- Treatment with monoamine oxidase inhibitors (MAOIs) 14 days or less prior to treatment with tianeptine. Due to the potential for cardiovascular effects (including hypertension and cardiovascular collapse), convulsions, hyperthermia (high body temperature) and death.
- Hypersensitivity to tianeptine or any of the tablet's excipients.
- Being under the age of 15 years.
In vitro tianeptine and its two principal metabolites have no effects on monoamine uptake, release or neurotransmitter receptor binding.
Mechanism of action
Initial studies found that upon acute and repeated administration, tianeptine decreased the extracellular levels of serotonin in rat brain without a decrease in serotonin release and it was hence called a (selective) serotonin reuptake enhancer. In vitro tianeptine and its two principal metabolites showed no effects on monoamine uptake, release or neurotransmitter receptor binding in rats. The (−) enantiomer is more active in this sense than the (+) enantiomer. However, more recent studies found that long-term administration of tianeptine does not elicit any marked alterations (neither increases nor decreases) in extracellular levels of serotonin in rats. However, coadministration of tianeptine and the selective serotonin reuptake inhibitor fluoxetine inhibited tianeptine's effect on long-term potentiation in hippocampal CA1 area. This is considered an argument for the opposite effects of tianeptine and fluoxetine on serotonin uptake, although it has been shown that fluoxetine can be partially substituted for tianeptine in animal studies.
In contrast to most SSRIs and tricyclic antidepressants, tianeptine modestly enhances the mesolimbic release of dopamine and potentiates CNS D2 and D3 receptors, but it is also unclear how this occurs because tianeptine has no affinity for the dopamine transporter or the dopamine receptors D1, D2, D3, D4 and D5.
Some researchers hypothesize that tianeptine has a protective effect against stress induced neuronal remodeling. There is also action on the NMDA and AMPA receptors. In animal models, tianeptine inhibits the pathological stress-induced changes in glutamatergic neurotransmission in the amygdala and hippocampus. It may also facilitate signal transduction at the CA3 commissural associational synapse by altering the phosphorylation state of glutamate receptors. With the discovery of the rapid and novel antidepressant effects of drugs such as ketamine, many believe the efficacy of antidepressants is related to promotion of synaptic plasticity. This may be achieved by regulating the excitatory amino acid systems that are responsible for changes in the strength of synaptic connections as well as enhancing BDNF expression, although these findings are based largely on preclinical studies.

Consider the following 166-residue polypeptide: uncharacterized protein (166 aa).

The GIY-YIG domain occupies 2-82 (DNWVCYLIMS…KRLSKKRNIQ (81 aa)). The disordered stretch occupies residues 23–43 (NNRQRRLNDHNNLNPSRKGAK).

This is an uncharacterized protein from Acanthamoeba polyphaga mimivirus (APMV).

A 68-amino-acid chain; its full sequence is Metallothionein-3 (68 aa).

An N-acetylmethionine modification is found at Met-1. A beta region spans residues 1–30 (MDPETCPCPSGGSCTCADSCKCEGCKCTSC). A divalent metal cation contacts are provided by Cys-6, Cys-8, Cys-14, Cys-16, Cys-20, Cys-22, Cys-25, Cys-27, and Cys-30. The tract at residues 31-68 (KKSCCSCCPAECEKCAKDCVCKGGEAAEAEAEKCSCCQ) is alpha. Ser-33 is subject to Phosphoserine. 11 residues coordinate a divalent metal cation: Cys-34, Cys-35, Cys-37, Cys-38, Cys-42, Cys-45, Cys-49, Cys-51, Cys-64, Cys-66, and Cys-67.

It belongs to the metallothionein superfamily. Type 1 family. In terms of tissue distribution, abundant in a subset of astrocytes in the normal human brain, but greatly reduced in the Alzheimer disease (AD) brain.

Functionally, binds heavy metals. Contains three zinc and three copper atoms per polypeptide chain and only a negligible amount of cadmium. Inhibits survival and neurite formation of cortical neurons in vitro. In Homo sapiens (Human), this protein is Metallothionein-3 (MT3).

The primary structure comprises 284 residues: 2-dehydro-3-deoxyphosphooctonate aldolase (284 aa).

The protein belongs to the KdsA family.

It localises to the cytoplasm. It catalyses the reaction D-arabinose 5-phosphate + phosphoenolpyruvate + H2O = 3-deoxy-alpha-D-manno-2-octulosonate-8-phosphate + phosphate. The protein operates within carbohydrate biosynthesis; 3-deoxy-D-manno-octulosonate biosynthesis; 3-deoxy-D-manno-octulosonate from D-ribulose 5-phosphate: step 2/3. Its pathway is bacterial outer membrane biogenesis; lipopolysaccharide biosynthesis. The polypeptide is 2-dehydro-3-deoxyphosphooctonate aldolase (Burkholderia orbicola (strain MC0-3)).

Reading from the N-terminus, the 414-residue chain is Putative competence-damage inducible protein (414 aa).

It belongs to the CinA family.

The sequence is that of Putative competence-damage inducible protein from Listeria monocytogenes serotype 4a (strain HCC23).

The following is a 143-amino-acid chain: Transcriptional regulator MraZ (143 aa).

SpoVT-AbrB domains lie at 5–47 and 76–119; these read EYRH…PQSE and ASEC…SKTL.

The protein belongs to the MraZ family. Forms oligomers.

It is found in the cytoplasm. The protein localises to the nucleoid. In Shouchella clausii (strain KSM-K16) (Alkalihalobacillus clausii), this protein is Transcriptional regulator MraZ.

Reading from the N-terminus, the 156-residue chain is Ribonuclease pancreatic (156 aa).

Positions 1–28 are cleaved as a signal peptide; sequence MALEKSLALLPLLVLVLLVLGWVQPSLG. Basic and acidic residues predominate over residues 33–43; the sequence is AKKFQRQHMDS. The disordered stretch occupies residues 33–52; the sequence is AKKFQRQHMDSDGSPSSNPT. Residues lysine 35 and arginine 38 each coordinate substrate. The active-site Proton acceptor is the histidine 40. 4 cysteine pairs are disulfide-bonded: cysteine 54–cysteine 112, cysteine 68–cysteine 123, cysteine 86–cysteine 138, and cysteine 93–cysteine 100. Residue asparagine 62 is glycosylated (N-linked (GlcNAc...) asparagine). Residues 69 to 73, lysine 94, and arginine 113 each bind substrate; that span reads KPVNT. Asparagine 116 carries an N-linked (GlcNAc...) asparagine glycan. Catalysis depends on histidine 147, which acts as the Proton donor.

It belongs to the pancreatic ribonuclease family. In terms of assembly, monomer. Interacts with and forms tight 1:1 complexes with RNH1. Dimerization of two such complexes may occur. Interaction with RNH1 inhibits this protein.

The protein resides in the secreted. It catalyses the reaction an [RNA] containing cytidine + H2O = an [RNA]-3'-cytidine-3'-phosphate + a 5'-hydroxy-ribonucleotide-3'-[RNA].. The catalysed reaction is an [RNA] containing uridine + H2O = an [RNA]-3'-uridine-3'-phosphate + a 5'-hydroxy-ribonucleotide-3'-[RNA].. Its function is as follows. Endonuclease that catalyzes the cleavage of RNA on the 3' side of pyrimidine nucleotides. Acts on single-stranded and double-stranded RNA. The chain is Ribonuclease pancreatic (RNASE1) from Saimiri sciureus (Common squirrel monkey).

Although several related compounds are disclosed in the original patent, it is unclear whether these share tianeptine's unique pharmacological effects. Amineptine, the most closely related drug to have been widely studied, is a dopamine reuptake inhibitor with no significant effect on serotonin levels.
Tianeptine has been found to be an efficacious μ-opioid receptor agonist (Ki (human) of 383 ± 183 nM and EC50 (human) of 194 ± 70 nM). The same study revealed that it is also a δ-opioid receptor agonist, although with much lower potency. These actions are responsible for the abuse potential of the drug at high doses well above the normal therapeutic range.
|Protein||Ki (nM) for tianeptine|
|δ1 opioid receptor||37.4 ± 11.2 μM (37,400 nM)|
|κ1 opioid receptor||Inactive|
|μ opioid receptor||383 ± 183|
Under the code names JNJ-39823277 and TPI-1062, tianeptine was previously under development for the treatment of major depressive disorder in the U.S. and Belgium. Phase I clinical trials were completed in Belgium and the U.S. in May and June 2009, respectively. For reasons that are unclear, development of tianeptine was discontinued in both countries in January 2012.
Brand names include:
- Stablon (AR, AT, BR, FR, IN, ID, MY, MX, PT, SG, TH, TR, VE)
- Coaxil (BG, CZ, HU, PL, RO, RU, UA)
- Tatinol (CN)
- Tianeurax (DE)
- Zinosal (ES)
- For human μ-opioid receptors, tianeptine has a Ki of 383±183 nanomolar and EC50 of 194±70 nanomolar.